Adam Nevill’s powerful supernatural horror novel The Ritual was released last month, and consistent with his earlier two horror outings delivered high quality shocks and scares aplenty.
Adam kindly spared me a not inconsiderable chunk of his time to answer a few questions about his books, the sources for inspiration that lay behind them, some feedback on writing and publishing, and on why horror should be disturbing.
His earlier novels Apartment 16 and Banquet for the Damned marked Adam as a definitive and powerful voice in the world of horror fiction, but more so they showed him as a fine writer in any genre. Check out this highly insightful interview for a chance to glimpse into the mind of one of horror fiction’s leading figures.
In Banquet for the Damned we roamed the streets of small town Scotland, in Apartment 16 it was an upmarket apartment building in London, including that city’s streets and parks. With The Ritual you had a vast area of Scandinavian forest to play host to your imagination. Do you have a preference for urban over natural environs – do you find either one more suited to getting those creative juices flowing?
I’d say they’re all environments that I have experienced first-hand that lend themselves, in my imagination, to a possibility of the supernatural. The period building, the mediaeval town and the ancient unmanaged forest have all made me receptive to the sense that natural law might not be the only law. You almost feel you’re in receipt of a psychic sensitivity in certain places, like you’re using a different part of your consciousness; it’s not a case of seeing things, but of sensing the edge of something.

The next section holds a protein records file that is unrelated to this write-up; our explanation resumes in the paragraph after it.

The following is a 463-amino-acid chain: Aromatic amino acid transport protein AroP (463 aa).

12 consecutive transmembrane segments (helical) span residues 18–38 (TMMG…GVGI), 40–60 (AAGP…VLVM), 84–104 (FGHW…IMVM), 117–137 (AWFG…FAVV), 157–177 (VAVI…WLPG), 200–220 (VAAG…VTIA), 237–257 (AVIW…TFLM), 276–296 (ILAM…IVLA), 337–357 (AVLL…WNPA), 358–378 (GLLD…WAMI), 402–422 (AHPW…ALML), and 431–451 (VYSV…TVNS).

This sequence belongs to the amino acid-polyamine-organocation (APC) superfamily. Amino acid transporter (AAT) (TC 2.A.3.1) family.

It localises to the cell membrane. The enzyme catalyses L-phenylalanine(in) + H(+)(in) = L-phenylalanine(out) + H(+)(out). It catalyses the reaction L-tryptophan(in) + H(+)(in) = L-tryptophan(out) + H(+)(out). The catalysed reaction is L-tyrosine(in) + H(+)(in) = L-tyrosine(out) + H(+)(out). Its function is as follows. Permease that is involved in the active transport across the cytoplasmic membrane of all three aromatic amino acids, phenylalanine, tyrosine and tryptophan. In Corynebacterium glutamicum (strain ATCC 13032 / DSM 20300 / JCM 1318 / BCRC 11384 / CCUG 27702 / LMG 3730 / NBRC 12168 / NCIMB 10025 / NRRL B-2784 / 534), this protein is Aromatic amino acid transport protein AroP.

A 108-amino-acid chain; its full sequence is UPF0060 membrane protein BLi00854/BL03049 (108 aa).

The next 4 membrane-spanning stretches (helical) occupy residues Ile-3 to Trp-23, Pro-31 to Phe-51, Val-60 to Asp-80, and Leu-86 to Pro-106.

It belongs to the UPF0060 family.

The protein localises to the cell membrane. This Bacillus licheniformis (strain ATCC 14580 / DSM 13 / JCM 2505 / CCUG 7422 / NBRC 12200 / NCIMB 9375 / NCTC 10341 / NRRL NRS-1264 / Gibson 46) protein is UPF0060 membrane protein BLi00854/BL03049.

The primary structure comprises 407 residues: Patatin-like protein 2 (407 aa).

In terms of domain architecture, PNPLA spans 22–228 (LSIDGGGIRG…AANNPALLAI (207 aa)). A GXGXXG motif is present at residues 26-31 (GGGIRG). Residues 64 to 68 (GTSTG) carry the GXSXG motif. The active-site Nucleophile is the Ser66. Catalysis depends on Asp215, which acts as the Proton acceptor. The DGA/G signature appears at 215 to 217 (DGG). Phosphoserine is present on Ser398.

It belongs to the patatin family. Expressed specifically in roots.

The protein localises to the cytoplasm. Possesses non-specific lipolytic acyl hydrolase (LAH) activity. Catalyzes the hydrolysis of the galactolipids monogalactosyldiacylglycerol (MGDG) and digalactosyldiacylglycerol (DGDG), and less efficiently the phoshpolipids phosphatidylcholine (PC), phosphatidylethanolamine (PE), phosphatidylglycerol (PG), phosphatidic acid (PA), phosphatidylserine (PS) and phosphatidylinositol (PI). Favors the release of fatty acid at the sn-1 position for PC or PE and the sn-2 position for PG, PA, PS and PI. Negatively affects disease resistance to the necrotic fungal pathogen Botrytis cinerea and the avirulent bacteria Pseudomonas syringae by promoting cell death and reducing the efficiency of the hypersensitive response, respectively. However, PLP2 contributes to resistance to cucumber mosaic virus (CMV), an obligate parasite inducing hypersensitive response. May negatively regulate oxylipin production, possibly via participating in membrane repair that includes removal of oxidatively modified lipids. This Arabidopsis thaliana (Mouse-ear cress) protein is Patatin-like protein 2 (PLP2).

Without having to give anything away from The Ritual, very early on in the book there’s the animal carcass in the tree. You give a nod to a related incident in the preface – can you enlighten us any further as to the influence in question?
1991. A camping and hiking trip in Wales, in March of that year, saw me and my three companions running out of daylight fast while looking for a patch of sheltered deciduous woodland in which to pitch our tent. It was freezing, we were exhausted, and it had begun to snow.
On the map we located a potential site and trespassed through a farmer’s fields to reach it. Only to discover thick bracken, dead wood and nettles were waist-high between all of the trees in the patch of woodland. Of more concern was the inexplicable site of an old car hanging from a tree top with two eviscerated sheep carcasses strung up beside it.
At the time, we had no words, let alone an explanation for the reasons behind such a morbidly surreal sight. We were dead on our feet, but this spectacle added a distinct element of menace to the entire trip, as if we had fecklessly blundered into a part of the world in which we had no understanding of the rules. Of course, this was Great Britain and we would never be far from a road or a house. But it was still frightening and had the circumstances been the same, but our location in more remote and inhospitable terrain … now that would be a story.
Even now, we can’t account for the presence of the wrecked car, but the dead sheep, someone told me last year on a writer’s week in Catalonia, were probably baited with poison to kill crows. Plausible, because the nearest field grew a root crop.
I ended up spending the most uncomfortable night of my life in a snow-covered tent, pitched in a nearby farmer’s paddock, while fully clothed and shaking with cold inside the wrong kind of sleeping bag that never reached higher than my collar bones. The expedition leader’s words, uttered after the fire wood had run out and we had no choice but to bed-down for the night in the tent – “You’ll be as warm as toast in no time” – I then carried with me too, for nearly twenty years, before finding a place for those words in a story. That story is The Ritual.